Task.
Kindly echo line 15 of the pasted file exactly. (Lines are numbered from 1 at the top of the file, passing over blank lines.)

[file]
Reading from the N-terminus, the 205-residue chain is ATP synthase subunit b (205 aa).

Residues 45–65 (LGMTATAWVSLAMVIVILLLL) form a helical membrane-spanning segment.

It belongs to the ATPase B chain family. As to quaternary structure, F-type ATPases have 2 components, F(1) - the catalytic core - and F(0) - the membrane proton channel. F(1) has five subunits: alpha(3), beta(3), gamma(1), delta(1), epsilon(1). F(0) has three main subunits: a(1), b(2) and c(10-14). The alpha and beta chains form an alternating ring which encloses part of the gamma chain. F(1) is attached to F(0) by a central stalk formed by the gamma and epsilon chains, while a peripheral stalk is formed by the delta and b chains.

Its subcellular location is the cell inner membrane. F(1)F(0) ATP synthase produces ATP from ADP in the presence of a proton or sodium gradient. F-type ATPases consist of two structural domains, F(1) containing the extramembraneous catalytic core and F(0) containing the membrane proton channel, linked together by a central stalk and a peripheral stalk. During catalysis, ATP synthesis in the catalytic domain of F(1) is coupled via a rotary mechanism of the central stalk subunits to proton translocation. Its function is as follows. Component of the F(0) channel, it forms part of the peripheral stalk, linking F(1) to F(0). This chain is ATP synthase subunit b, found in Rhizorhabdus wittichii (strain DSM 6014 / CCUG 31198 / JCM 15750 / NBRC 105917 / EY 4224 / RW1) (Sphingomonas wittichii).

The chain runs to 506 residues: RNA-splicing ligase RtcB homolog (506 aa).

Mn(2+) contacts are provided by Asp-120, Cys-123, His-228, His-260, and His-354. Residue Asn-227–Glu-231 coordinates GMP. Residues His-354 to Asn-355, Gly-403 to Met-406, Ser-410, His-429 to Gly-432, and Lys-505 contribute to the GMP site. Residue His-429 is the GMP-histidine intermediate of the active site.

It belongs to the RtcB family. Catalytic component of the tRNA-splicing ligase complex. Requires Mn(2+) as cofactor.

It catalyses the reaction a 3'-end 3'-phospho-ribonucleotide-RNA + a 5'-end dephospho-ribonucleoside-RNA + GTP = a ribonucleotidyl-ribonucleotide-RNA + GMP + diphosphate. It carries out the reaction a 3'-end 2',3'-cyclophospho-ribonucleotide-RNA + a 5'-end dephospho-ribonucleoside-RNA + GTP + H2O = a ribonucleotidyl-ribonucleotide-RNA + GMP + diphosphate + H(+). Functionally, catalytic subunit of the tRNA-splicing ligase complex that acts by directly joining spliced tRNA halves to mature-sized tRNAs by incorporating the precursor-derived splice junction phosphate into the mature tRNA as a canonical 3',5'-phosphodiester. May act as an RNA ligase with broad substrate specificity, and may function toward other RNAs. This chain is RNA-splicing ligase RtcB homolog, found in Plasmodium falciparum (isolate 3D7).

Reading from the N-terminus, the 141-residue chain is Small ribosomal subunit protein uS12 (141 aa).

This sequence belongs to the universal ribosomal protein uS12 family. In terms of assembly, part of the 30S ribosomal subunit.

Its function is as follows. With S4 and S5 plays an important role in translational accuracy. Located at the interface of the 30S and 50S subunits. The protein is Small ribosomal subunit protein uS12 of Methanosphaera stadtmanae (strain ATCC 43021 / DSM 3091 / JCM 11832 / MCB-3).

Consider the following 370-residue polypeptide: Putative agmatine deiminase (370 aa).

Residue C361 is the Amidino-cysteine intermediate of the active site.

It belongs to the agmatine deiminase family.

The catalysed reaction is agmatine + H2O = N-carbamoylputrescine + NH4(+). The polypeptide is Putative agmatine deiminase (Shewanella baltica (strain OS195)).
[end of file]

The catalysed reaction is agmatine + H2O = N-carbamoylputrescine + NH4(+). The polypeptide is Putative agmatine deiminase (Shewanella baltica (strain OS195)).